What is the most flexible ISA for withdrawals?

Little pink piggy bank tied to the top of an old car

Ask the expert at Smith & Pinching about Cash and Stocks & Shares ISAs - Credit: Getty Images

I have a number of ISAs with a mixture of Cash and Stocks & Shares accounts. I usually try to put as much as possible into them early in the tax year but I’m planning to buy a new car in autumn, so might need to withdraw £15,000 then. I should be able to save as much again by the time we get to the end of the tax year, so will be able to reinvest a similar amount. Should I hang on to that money and leave it in my bank deposit account, rather than put it in the ISA?

Matthew Hinchliffe is an Independent Financial Advisor Picture: Smith & Pinching

Matthew Hinchliffe is an Independent Financial Advisor Picture: Smith & Pinching - Credit: Archant

Matthew Hinchliffe of Smith & Pinching responds:

There are two aspects to my comments here. First, Flexible ISA rules allow you to invest in ISAs up to the annual ISA allowance of £20,000, take some out during the year, and then top it up to the allowance again – provided you do so within the same tax year. This means that if you make a withdrawal in autumn, you would need to pay that amount in again before 6 April 2022 for it to count towards your 2021/2022 ISA allowance. Once you pass the tax year-end, it counts as new money against your new year’s allowance.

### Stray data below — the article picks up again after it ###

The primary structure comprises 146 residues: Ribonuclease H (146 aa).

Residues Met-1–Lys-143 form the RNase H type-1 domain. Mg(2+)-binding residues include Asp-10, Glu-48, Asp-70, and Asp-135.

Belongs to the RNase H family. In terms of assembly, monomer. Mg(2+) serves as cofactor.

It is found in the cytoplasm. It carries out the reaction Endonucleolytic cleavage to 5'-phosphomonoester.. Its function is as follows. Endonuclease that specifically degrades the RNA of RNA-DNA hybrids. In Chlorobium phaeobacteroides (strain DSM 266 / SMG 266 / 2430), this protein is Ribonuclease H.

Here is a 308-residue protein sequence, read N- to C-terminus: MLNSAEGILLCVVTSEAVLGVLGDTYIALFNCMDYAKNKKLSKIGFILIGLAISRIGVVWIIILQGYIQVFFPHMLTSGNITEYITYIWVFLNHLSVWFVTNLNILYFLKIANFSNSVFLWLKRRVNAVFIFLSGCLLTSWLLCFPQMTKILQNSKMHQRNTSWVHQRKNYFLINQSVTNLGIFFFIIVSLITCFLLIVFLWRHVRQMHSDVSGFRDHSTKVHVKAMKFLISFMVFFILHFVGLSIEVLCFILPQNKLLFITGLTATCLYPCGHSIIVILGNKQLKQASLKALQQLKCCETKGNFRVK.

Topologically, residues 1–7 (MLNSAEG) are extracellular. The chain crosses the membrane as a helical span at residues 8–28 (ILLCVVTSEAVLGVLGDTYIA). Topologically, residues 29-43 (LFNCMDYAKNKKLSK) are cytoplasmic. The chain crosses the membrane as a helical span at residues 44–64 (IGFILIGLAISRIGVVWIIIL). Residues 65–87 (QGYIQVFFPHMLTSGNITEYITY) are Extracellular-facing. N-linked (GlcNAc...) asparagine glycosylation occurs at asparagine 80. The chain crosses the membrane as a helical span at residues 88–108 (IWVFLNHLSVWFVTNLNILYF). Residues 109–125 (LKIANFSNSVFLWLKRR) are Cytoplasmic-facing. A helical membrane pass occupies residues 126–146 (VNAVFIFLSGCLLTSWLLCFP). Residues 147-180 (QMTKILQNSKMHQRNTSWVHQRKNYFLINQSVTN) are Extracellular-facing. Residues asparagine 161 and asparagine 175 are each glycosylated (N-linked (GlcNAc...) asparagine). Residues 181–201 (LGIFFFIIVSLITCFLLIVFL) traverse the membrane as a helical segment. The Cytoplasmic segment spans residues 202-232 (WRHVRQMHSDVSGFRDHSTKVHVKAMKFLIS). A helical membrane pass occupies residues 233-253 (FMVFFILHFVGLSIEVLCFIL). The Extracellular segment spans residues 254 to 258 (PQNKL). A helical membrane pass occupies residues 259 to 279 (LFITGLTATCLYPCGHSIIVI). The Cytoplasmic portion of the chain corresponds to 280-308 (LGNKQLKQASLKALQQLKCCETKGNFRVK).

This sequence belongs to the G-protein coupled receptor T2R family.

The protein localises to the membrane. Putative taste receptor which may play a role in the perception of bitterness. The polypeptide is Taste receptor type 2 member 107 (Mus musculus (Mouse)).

However, in practice not every ISA will allow you to do this. If you choose a fixed term ISA – i.e. one where you have been given a preferential rate in return for agreeing to keep your money invested for a minimum period of time – you may well have to pay a penalty for accessing the money early and there may be no facility to top the ISA up again. Please check when you open your current year’s ISA that it allows flexible withdrawals.

The other point to consider is whether to hold your savings in a Cash or a Stocks & Shares ISA. While a Stocks & Shares ISA has the potential to see better growth over the long term than a Cash ISA, there is no guarantee that your investment will have grown in value by the time that you want to make a withdrawal, so you risk the possibility of losing money. For short-term savings of this nature, a Cash ISA may be the better option, but do shop around for the best deals offering flexible withdrawals.

Any opinions expressed in this article do not constitute advice. The value of an investment and the income from it could go down as well as up. The return at the end of the investment period is not guaranteed and you may get back less than you originally invested.

For more information, please visit www.smith-pinching.co.uk

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